The Effects of Vehicle Seat Belt Parameters on the Injury Risk for Children in Booster Seats 2003-01-0500
The correct restraint for children, age 4-10 years, is a booster seat restrained by the vehicle's seat belt system. The goal of this study is to investigate the effects of misuse of the restraint system by varying initial seat belt slack and to investigate the effects of modern countermeasures, like force limiting belts and pretensioners, on the injury risk of young children. A multi-body model of a Hybrid III 6-year old dummy positioned in a booster seat and restrained by the car seat belt was developed using MADYMO and validated using sled tests. As anticipated, adding initial slack resulted in higher peak accelerations and to an increase in forces and moments in the neck, both factors increasing the injury risk significantly. The countermeasures pretensioning and force limiting prove to be useful in lowering peak values but a high risk of injury persists. A combination of pretension and force limiting provides the safest restraint for this setup. Slack in combination with a force limiting belt proves to decrease the risk of injury, but dummy forward excursion increases to risk levels.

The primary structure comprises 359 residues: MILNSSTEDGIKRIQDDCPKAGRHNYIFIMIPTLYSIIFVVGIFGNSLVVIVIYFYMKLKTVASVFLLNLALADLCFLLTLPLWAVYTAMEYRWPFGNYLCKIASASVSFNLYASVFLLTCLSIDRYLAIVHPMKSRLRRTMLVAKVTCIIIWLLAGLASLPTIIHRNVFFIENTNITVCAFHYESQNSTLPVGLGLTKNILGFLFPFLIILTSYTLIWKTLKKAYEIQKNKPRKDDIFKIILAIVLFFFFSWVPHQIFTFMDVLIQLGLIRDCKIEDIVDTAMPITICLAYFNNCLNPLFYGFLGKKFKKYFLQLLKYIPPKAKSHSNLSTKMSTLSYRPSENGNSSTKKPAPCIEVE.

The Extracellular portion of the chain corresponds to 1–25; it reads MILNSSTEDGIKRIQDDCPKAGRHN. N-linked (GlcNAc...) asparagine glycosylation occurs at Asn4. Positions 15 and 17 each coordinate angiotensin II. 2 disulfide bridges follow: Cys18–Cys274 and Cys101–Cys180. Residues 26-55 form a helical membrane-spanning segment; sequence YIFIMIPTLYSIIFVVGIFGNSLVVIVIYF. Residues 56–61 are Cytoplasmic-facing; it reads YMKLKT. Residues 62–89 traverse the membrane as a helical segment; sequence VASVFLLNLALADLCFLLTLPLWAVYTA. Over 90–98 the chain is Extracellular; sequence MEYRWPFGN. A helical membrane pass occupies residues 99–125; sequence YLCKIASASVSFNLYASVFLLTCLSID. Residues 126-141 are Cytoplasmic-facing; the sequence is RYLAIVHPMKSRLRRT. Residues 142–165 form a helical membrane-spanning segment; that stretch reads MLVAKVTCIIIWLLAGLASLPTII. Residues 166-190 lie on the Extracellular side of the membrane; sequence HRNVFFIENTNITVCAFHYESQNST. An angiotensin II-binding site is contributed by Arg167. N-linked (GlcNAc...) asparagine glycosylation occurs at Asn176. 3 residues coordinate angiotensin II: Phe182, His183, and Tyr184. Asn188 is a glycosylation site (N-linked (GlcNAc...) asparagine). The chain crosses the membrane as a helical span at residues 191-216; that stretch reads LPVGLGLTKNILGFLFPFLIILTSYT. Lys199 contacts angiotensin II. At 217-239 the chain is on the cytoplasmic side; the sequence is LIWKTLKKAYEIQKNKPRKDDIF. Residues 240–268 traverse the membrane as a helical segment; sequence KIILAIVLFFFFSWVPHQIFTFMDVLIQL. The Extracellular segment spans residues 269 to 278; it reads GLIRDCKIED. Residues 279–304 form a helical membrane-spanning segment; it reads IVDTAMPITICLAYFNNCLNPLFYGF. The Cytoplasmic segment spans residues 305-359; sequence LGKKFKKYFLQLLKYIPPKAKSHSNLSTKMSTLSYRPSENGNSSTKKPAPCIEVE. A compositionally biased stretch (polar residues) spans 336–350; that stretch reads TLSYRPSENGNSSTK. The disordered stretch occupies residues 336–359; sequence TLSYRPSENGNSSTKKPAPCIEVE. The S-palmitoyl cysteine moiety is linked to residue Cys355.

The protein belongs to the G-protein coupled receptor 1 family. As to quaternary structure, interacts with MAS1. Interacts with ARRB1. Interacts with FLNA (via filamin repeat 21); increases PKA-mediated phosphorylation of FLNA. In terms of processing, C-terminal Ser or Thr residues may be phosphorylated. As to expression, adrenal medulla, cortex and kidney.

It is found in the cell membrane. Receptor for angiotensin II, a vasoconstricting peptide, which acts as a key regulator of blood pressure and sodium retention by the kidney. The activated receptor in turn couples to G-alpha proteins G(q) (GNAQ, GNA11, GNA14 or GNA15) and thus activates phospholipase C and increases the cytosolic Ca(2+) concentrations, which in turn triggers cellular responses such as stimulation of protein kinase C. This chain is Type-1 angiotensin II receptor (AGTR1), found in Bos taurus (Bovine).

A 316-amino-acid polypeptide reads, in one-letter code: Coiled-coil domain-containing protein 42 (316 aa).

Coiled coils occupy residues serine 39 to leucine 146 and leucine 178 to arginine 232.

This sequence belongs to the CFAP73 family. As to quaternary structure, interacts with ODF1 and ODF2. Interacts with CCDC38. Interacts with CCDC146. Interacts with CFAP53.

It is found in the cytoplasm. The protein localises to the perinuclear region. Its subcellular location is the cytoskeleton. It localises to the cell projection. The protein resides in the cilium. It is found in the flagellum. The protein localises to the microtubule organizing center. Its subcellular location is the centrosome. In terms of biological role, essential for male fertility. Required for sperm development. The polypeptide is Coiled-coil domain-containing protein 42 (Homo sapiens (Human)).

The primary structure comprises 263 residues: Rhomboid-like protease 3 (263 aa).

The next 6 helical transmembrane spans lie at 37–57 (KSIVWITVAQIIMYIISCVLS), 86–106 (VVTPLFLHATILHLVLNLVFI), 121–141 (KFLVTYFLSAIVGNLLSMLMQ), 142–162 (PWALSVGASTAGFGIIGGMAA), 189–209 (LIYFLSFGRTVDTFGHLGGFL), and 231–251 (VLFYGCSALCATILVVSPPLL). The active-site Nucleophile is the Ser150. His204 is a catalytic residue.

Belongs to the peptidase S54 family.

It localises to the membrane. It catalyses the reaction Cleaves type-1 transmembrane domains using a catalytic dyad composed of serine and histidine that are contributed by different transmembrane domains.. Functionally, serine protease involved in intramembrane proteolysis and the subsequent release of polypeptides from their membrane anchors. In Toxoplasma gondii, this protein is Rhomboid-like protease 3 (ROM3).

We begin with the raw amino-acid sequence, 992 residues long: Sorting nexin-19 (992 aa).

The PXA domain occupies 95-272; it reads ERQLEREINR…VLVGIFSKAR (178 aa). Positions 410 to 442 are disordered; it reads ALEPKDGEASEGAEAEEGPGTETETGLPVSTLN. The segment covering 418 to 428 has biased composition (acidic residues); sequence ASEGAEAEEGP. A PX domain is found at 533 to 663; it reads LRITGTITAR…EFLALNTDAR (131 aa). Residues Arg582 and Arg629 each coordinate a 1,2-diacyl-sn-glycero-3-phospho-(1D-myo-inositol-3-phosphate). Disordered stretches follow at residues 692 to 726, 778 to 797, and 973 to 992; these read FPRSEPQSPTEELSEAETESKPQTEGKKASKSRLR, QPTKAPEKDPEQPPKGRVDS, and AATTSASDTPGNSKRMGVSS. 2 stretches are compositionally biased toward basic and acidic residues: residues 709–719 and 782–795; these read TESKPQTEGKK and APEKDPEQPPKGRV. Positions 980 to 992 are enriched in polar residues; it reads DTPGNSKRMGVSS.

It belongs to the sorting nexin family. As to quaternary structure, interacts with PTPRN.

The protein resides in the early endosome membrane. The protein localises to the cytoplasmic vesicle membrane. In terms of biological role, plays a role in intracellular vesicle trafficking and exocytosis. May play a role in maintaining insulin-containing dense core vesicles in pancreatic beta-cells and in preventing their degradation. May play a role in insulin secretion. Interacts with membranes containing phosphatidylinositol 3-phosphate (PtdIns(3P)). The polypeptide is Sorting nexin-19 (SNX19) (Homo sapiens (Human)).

Citation: van Rooij, L., Sherwood, C., Crandall, J., Orzechowski, K. et al., "The Effects of Vehicle Seat Belt Parameters on the Injury Risk for Children in Booster Seats," SAE Technical Paper 2003-01-0500, 2003, https://doi.org/10.4271/2003-01-0500. Download Citation
Lex van Rooij, Christopher Sherwood, Jeff Crandall, Kelly Orzechowski, Martin Eichelberger
University of Virginia, Children's National Medical Center
SAE 2003 World Congress & Exhibition
Airbags and Safety Test Methodology-SP-1776, Recent Developments in Automotive Safety Technology-PT-119, SAE 2003 Transactions Journal of Passenger Cars - Mechanical Systems-V112-6